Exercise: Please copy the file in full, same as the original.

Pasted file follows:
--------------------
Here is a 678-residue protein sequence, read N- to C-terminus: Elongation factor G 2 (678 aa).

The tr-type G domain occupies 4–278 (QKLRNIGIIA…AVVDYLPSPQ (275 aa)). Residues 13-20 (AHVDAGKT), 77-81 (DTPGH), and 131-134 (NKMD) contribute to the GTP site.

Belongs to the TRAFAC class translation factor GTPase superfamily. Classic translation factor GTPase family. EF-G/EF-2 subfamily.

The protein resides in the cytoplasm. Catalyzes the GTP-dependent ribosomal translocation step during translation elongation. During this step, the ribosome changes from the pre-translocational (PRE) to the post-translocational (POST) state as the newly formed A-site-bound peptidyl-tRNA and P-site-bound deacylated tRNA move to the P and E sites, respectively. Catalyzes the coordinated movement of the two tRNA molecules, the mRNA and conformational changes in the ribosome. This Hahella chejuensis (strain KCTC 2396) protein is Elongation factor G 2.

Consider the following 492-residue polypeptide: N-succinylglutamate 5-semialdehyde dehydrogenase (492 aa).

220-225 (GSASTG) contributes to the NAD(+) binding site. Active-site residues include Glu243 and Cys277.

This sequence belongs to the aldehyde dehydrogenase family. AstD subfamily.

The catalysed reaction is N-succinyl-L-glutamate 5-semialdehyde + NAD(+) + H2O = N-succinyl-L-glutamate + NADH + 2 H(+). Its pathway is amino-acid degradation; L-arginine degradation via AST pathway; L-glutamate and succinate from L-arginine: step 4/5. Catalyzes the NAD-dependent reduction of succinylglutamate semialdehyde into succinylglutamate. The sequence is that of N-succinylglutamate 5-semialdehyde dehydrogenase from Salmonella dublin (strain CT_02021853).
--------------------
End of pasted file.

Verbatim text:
Here is a 678-residue protein sequence, read N- to C-terminus: Elongation factor G 2 (678 aa).

The tr-type G domain occupies 4–278 (QKLRNIGIIA…AVVDYLPSPQ (275 aa)). Residues 13-20 (AHVDAGKT), 77-81 (DTPGH), and 131-134 (NKMD) contribute to the GTP site.

Belongs to the TRAFAC class translation factor GTPase superfamily. Classic translation factor GTPase family. EF-G/EF-2 subfamily.

The protein resides in the cytoplasm. Catalyzes the GTP-dependent ribosomal translocation step during translation elongation. During this step, the ribosome changes from the pre-translocational (PRE) to the post-translocational (POST) state as the newly formed A-site-bound peptidyl-tRNA and P-site-bound deacylated tRNA move to the P and E sites, respectively. Catalyzes the coordinated movement of the two tRNA molecules, the mRNA and conformational changes in the ribosome. This Hahella chejuensis (strain KCTC 2396) protein is Elongation factor G 2.

Consider the following 492-residue polypeptide: N-succinylglutamate 5-semialdehyde dehydrogenase (492 aa).

220-225 (GSASTG) contributes to the NAD(+) binding site. Active-site residues include Glu243 and Cys277.

This sequence belongs to the aldehyde dehydrogenase family. AstD subfamily.

The catalysed reaction is N-succinyl-L-glutamate 5-semialdehyde + NAD(+) + H2O = N-succinyl-L-glutamate + NADH + 2 H(+). Its pathway is amino-acid degradation; L-arginine degradation via AST pathway; L-glutamate and succinate from L-arginine: step 4/5. Catalyzes the NAD-dependent reduction of succinylglutamate semialdehyde into succinylglutamate. The sequence is that of N-succinylglutamate 5-semialdehyde dehydrogenase from Salmonella dublin (strain CT_02021853).